Palolo temple opponentsBy Debra Barayuga
suffer legal setback
Palolo residents who challenged the legality of the construction of a controversial Buddhist temple in their neighborhood over a decade ago lost a battle in court yesterday.
But they say the fight is not over. And the legal wrangle is not likely to end any time soon.
Fred Benco, attorney for the Concerned Citizens of Palolo and Life of the Land, who sued the Korean Buddhist Dae Won Sa Temple of Hawaii in 1988, said the issues decided by a jury yesterday were "the tip of the iceberg" and that they plan to appeal equally important issues.
The jury found that the plaintiffs did not prove they suffered from noise caused by temple construction and church services, nor had their views obstructed because of the temple's soaring roofline.
A year ago, the Hawaii Supreme Court upheld lower court rulings that denied a zoning variance to allow the temple's main hall to remain at its present height. The roofline is 9 feet higher than allowed by current building codes. The ruling meant the temple had to lop off 9 feet off the roof.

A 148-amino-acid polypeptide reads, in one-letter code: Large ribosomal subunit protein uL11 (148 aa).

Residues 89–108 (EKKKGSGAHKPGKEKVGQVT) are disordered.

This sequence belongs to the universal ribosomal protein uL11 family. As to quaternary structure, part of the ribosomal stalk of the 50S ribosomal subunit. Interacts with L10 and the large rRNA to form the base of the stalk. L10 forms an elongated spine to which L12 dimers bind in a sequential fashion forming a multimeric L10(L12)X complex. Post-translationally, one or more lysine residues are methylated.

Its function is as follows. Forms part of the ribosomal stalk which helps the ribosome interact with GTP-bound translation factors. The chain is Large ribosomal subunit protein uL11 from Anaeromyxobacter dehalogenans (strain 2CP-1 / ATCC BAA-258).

The temple is still working with the city to resolve the roof height and cannot fix the roof until it receives the go-ahead from the city, said Roger Moseley, attorney for the temple.
No construction work, except for minor repair and building maintenance work has occurred since the city issued a stop-work order in February 1988, Moseley said.
Moseley had argued that the residents did not suffer from the noise and loss of views that they claimed. "I don't think the law should recognize the kinds of claims they're seeking."
Among the damages sought by the plaintiffs included loss of value to their property and enjoyment of their property due to noise from construction and church services.
The temple does not have an existing use permit or site plan review required to operate as a church on the site, Benco said. "This is just a morass -- people are not doing what they're supposed to."